As the old joke goes...what's the difference between tax avoidance and tax evasion? About 5 years at Her Majesty's pleasure!
As we have just moved into a fresh tax year, I wanted to share some top tips to make your tax planning more effective - avoidance not evasion!
1 Check your tax code - Your tax code determines your take home pay and whilst ‘wrong’ codes will eventually work themselves out (when your employer submits your next P60, or if you complete a Self Assessment return) in the meantime you may be paying too much tax. If your current code is not 1100L, do you understand why? If not, check with your Tax Office or your Payroll colleagues may also be able to help.
2 Use the new tax-free savings allowances - From April 2016 interest from banks, building societies, gilts and corporate bonds will be paid without deduction of tax.
Those whose total income is below £17,000 a year won’t have to pay any tax on savings income. This is because they’ll benefit from the £11,000 personal allowance, the tax free starting rate on savings income of £5,000 and the personal savings allowance of £1,000.
The personal savings allowance allows anyone earning below £43,000 — the point at which higher-rate tax starts — to have £1,000 in savings income tax-free.
Those with earnings from £43,001 to £150,000 will have a £500 allowance.
Anyone earning more than this, and paying the 45 per cent tax band, has to pay tax on all their savings income.
From 6 April 2016 everyone has a Dividend Allowance of £5,000. Dividend income up to £5,000 is tax free. Dividend income in excess of £5,000 is taxed at 7.5% for a basic rate taxpayer, 32.5% for a higher rate taxpayer and 38.1% for an additional rate taxpayer.
Apply for the transferable tax allowance
A spouse or civil partner who has income that is less than their personal allowance can transfer up to £1,100 of their allowance to their partner, as long as their partner is a basic rate taxpayer. This can result in a tax saving of £220 to the taxpayer. To register go to www.gov.uk/marriage-allowance.
3 Use your annual personal tax allowances - with a personal income tax allowance of £11,000, an ISA allowance of £15,240 and a capital gains tax allowance of £11,100 ensuring you use these each year will provide you with the simplest and most widely available tax planning. Apply this to every adult in your family and that widens the planning - although if you need to transfer ownership of any asset to other family members you will lose control of that asset.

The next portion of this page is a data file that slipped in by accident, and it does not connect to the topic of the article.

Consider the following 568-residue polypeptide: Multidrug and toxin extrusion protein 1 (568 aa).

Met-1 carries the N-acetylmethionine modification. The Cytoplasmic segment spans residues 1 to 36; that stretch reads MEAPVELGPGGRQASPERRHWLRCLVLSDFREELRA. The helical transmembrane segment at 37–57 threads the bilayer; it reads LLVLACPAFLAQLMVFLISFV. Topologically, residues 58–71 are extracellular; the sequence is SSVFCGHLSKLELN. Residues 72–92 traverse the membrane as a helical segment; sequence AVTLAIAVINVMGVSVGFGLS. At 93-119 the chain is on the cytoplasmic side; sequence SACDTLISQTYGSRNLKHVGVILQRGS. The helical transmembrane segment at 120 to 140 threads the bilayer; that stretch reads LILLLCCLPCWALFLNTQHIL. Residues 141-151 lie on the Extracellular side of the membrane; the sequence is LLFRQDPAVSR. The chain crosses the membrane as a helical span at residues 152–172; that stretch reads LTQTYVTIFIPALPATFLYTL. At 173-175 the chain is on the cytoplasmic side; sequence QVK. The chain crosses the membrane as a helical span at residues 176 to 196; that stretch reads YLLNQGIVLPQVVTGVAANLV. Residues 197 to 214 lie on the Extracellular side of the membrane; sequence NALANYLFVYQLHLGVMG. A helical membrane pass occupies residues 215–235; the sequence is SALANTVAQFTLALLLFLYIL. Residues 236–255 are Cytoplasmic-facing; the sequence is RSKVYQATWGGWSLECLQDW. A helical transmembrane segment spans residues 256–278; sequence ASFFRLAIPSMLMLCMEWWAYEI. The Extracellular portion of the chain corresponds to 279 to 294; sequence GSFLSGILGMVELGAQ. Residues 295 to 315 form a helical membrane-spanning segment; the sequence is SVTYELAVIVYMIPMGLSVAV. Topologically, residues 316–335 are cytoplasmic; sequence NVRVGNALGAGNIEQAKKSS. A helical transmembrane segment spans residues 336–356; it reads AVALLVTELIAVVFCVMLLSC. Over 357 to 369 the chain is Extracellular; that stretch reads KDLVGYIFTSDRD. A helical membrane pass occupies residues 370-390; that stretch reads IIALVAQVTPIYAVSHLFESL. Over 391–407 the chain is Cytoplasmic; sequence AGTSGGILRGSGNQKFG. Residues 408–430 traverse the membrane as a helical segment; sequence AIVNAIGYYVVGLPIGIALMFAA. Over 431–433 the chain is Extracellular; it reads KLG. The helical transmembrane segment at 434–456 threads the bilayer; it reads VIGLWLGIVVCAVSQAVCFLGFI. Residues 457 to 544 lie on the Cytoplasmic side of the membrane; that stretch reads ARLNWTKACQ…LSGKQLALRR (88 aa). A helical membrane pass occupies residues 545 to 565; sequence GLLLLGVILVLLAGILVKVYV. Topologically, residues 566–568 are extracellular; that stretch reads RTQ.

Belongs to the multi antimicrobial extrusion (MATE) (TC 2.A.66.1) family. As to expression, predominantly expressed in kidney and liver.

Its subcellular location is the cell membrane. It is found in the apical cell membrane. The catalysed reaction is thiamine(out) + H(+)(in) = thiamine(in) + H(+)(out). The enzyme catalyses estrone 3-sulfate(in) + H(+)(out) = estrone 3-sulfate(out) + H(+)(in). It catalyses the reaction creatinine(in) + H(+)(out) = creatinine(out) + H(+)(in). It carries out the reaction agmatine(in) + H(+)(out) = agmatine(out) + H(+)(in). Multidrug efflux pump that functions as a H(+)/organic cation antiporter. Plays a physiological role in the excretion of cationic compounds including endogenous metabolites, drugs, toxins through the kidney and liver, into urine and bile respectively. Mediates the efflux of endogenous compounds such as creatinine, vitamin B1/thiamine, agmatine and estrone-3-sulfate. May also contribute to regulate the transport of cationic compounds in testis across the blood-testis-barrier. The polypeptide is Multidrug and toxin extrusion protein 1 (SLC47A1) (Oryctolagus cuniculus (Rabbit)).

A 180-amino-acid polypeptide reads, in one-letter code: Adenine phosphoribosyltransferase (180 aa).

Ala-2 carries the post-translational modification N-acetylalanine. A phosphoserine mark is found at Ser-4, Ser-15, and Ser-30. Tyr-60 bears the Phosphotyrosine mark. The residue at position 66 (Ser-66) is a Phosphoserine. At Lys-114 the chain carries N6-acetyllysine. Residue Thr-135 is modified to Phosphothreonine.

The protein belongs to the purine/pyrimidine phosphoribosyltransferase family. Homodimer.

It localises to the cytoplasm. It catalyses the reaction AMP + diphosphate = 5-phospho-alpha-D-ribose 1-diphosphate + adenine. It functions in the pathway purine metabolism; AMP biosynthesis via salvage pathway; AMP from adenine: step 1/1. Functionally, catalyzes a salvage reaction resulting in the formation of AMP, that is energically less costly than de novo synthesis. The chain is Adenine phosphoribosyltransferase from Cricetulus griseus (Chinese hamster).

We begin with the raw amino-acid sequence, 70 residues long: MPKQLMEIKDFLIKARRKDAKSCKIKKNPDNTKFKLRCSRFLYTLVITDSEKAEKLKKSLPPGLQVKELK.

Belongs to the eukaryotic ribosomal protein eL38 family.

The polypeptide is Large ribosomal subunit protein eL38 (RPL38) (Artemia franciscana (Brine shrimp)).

4 Apply for and use the tax reliefs available to you - unlike tax allowances, tax reliefs must be applied for and granted. Make sure you know which reliefs are available to you and how to apply.
5 Keep a share log - If you regularly buy and sell shares or if you participate in your employer’s share plans (save as you earn or share incentive plans) it is recommended that you keep a log of the date, price and amount of all shares you acquire and those you sell. It is your responsibility to maintain this evidence to support any reporting of capital gains and capital losses.
6 Report capital losses to HMRC - If you sell a capital asset (shares, investments, property, art etc.) at a loss (compared to the price you bought it for) this is a capital loss and should be registered with HMRC. Capital losses can be carried forward indefinitely to offset against any future capital gains you may have, so reducing your potential liability to capital gains tax as long as you have notified HMRC within four years of the loss being incurred.
7 Consider the ownership of assets - A transfer of assets between spouses/ civil partners is free of income and capital gains taxes. In general, as part of tax planning strategies, assets should be owned by the partner who pays the lowest rate of income tax.
A higher rate tax payer will pay more capital gains tax than a basic rate taxpayer, so if a taxable gain is made, it is better that the asset is owned by the partner who pays the lower rate of tax. However, a taxable gain can often be avoided altogether if ownership of the asset is split or joint, since each partner has a capital gains allowance.
However, it is worth emphasising that to use these tax planning strategies the assets must transfer to the ownership of your spouse/ partner so you will no longer have any control over how they are used or disposed of.
8 Don't make investment decisions purely for tax purposes - Remember that with all financial planning, including tax planning, it should match your needs, your circumstances and reflect your attitude to risk. Don’t choose to implement a tax planning strategy that does not match your risk tolerance. For example, if you are risk averse, Venture Capital Trusts have no place in your plans despite their tax efficiency. Your investment strategy should be determined first and then you should look to make your investments tax efficient. Don’t make investments solely based on their tax efficiency – they need to match your overall investment strategy first and foremost.
Britain’s to blame for the tax haven monster My introduction to tax havens came in a grotty tavern somewhere on the Caribbean coast of central America. Slouched at the bar was an American bragging that he had a yacht moored in the marina. Given that we were in a dingy town in a developing country, I scoffed loudly. Half an hour later I found myself on a small dinghy heading out with him into the bay. We turned into a cove and I saw what could only be described as a mega-yacht.Why had he sailed his boat to this benighted place, I asked. Wouldn’t he have been better off mooring it off the Cote d’Azur or St Lucia? “No,” he replied. “This is where we come to park our money.” We were in Panama.